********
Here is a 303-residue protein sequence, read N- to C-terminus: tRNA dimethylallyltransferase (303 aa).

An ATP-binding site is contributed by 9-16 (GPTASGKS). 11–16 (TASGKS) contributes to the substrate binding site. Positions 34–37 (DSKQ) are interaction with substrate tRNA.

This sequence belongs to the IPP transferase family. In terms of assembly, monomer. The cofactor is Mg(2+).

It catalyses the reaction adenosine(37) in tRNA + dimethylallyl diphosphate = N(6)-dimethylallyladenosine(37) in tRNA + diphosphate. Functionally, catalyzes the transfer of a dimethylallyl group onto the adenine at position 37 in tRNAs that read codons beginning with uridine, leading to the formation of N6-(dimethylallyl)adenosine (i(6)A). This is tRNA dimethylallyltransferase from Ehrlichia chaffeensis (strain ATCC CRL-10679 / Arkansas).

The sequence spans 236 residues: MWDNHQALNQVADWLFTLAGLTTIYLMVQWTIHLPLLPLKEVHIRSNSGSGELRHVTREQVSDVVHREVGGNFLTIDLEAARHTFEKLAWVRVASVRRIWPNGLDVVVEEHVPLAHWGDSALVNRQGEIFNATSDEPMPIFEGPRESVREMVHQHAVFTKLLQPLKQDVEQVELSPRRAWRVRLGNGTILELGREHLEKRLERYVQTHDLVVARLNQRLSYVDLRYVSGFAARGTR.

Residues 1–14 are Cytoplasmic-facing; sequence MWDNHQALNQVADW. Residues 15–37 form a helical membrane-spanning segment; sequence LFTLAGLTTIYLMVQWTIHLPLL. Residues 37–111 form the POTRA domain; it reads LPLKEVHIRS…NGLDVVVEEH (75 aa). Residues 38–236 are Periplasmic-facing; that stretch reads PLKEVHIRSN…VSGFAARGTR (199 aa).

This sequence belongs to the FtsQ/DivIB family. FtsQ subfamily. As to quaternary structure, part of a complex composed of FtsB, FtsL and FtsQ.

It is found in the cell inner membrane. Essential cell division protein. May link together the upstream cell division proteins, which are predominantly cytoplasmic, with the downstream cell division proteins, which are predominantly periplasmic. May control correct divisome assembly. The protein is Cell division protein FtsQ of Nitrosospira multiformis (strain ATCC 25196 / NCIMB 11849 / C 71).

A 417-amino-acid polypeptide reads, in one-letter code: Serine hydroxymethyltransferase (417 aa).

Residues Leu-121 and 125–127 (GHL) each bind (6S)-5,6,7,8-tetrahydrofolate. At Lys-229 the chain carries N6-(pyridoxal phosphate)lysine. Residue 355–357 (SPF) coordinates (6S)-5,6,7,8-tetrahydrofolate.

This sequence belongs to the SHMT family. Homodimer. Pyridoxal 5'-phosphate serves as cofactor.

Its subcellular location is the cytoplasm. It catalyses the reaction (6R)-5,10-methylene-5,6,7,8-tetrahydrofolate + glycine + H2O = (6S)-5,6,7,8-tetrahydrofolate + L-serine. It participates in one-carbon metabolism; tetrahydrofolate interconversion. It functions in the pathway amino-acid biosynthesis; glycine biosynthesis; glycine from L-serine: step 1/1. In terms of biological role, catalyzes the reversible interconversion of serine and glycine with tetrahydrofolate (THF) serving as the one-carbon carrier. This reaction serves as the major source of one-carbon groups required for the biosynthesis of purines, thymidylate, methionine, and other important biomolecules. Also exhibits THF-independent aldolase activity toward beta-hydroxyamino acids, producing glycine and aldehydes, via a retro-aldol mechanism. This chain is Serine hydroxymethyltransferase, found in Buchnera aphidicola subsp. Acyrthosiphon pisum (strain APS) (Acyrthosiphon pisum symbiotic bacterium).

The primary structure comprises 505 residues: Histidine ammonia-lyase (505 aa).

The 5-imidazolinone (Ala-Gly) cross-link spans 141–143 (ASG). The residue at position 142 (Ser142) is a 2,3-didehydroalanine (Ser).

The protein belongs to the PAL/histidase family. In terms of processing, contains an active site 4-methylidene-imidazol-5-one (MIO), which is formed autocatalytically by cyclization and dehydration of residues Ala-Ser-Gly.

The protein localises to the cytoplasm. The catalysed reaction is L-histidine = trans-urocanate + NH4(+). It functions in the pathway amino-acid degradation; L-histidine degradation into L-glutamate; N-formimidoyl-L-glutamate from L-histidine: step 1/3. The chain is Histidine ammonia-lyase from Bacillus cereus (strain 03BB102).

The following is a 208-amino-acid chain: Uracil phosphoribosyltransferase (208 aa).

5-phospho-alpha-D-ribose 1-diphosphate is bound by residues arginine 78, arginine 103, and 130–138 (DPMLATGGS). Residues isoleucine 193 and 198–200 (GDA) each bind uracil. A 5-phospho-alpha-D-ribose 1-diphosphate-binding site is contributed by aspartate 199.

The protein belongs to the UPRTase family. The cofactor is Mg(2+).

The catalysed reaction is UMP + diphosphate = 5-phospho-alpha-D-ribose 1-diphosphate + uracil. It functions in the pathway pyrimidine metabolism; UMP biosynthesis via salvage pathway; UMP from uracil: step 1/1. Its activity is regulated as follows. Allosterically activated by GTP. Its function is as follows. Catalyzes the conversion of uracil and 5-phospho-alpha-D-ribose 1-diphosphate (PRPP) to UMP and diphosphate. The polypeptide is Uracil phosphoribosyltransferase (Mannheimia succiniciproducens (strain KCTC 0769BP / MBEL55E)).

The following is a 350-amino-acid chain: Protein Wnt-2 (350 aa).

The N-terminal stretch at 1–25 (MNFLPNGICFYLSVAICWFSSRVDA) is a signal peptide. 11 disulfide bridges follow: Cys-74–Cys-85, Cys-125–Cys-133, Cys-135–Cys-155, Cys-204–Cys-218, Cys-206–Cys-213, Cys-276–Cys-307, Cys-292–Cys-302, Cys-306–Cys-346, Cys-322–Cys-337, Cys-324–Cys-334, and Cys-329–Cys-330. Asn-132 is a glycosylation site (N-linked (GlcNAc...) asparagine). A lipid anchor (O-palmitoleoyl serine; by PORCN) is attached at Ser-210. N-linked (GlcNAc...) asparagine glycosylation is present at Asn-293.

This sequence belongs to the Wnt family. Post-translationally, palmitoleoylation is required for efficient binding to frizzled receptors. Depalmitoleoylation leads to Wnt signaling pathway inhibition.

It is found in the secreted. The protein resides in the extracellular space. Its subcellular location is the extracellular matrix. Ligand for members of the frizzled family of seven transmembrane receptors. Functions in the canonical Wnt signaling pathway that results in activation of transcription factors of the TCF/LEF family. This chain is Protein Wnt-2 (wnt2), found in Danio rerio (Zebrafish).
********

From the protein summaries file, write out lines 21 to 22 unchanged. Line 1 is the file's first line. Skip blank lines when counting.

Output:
The following is a 350-amino-acid chain: Protein Wnt-2 (350 aa).

The N-terminal stretch at 1–25 (MNFLPNGICFYLSVAICWFSSRVDA) is a signal peptide. 11 disulfide bridges follow: Cys-74–Cys-85, Cys-125–Cys-133, Cys-135–Cys-155, Cys-204–Cys-218, Cys-206–Cys-213, Cys-276–Cys-307, Cys-292–Cys-302, Cys-306–Cys-346, Cys-322–Cys-337, Cys-324–Cys-334, and Cys-329–Cys-330. Asn-132 is a glycosylation site (N-linked (GlcNAc...) asparagine). A lipid anchor (O-palmitoleoyl serine; by PORCN) is attached at Ser-210. N-linked (GlcNAc...) asparagine glycosylation is present at Asn-293.